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God Builds through Generations

Did you know there is a specific reason why God chose Abraham? It has to do with generational continuity and God’s prophetic words. Through this choice, God imprints something deep from the heavenly realm into our natural world. In this four-part series, we will take a look at why God chooses to use generations to tell His story.

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In Fire has a 125-year legacy of working in high conflict areas across the globe, turning children at risk into powerful peacemakers who can transform their own communities from within. We stand in the line of fire for children at risk. In the social justice world, we talk a lot about cultural change, transforming a community, not just in individual practices and situations, but cultivating a culture of health and growth.

We really can’t get anywhere close to impacting a culture without looking at the culture from a generational perspective, both the generations before us and the generations to come. Generations represent eternity. They are a spiritual DNA thread traveling from the present day into perpetuity.

God says of Abraham in Genesis 18-19, For I have chosen him, that he may command his children and his household after him to keep the way of the Lord by doing righteousness and justice, so that the Lord may bring to Abraham that which he has promised him. God was looking for someone who would disciple their entire house so that God’s promises could be birthed generationally. And it’s not just Abraham’s immediate house that is affected.

Those words after him give us a key. The Hebrew word here is ahar, and it can mean behind, as in location, or after, as in time. Simply put, God is referring to Abraham’s posterity.

The kingdom-minded business consultant Andy Mason says it like this, “If my dad’s first name is Warren and my last name is Buffett, you would expect me to intuitively understand business.” When families are deeply exposed to Jesus’ kingdom across generations, God’s big redemptive picture becomes second nature and an intuitive way to see the world. This generational inheritance is not just spiritual.

We also see it reflected in the scientific realm of DNA. Studies in 2005 challenged the belief that epigenetic changes to DNA only last for one generation. These external changes to our DNA makeup can actually endure for at least four generations.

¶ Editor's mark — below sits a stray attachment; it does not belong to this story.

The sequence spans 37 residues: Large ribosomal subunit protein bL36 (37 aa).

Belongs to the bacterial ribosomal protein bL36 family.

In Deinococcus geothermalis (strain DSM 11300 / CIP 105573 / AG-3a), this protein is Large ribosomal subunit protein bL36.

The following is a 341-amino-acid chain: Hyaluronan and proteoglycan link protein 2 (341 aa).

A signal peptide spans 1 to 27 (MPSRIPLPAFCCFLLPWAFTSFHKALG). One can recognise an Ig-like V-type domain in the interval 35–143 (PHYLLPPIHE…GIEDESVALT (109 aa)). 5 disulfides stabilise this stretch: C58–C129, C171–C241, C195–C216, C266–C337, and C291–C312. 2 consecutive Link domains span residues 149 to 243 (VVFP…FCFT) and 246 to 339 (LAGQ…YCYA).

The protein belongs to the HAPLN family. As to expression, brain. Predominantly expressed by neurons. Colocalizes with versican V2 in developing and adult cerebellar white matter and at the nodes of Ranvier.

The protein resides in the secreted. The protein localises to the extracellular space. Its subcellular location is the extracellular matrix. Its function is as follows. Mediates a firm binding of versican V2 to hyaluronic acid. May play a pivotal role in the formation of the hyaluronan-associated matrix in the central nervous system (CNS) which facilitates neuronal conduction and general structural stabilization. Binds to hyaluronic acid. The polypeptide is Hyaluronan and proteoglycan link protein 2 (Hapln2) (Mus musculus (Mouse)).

Some other interesting studies also indicate that events like near starvation experienced in World War II were imprinted down to the third and the fourth generations. These skip manifestation in the second generation and then reappear in the third and the fourth generations. This scientific finding is interesting when we look at the scriptures that say iniquities or generational sins are passed down to the third and fourth generation with no mention of the second.

Is this a coincidence? Probably not. It’s fascinating and maybe even a bit unsettling that our generational lineage has so much impact on us today. But be encouraged that no matter what your physical or spiritual lineage is, God has plans to bless you and those around you through your generations.

Two Key Manifestations from Egyptian Slavery

In Genesis 15, God tells Abraham that his dependents will experience 400 years of servitude in Egypt. Not exactly a pleasant prophecy. It’s almost too far out for us to wrap our heads around.

Most of us have trouble with just 50 or 60 years of history. Many years later, when Israel finally emerges from Egyptian slavery, we see two important things were manifest in God’s people. One was that Israel still had the slave mentality.

We can see this in the wilderness of Sinai, while Moses is up on the mountain, and the cloud and the glory are clearly visible. But down below all this glow, Israel still convinces Aaron to make a calf for them to worship. Even with all these visible signs on the mountain above, this generation’s pushing back into the safety of a local idol that they can create, instead of the God that they can’t control and feel enslaved to obey.

They understand covenant from a slave mentality, and so this first generation must die in the desert. The second thing that is manifested in the hearts of that generation of freed slaves is care for the alien and the oppressed, and this was deeply embedded in their culture, and Moses brings it up very often. For example, here’s a common phrase in the Torah, because you were strangers, because you were oppressed, remember the alien, the widow, and the orphan.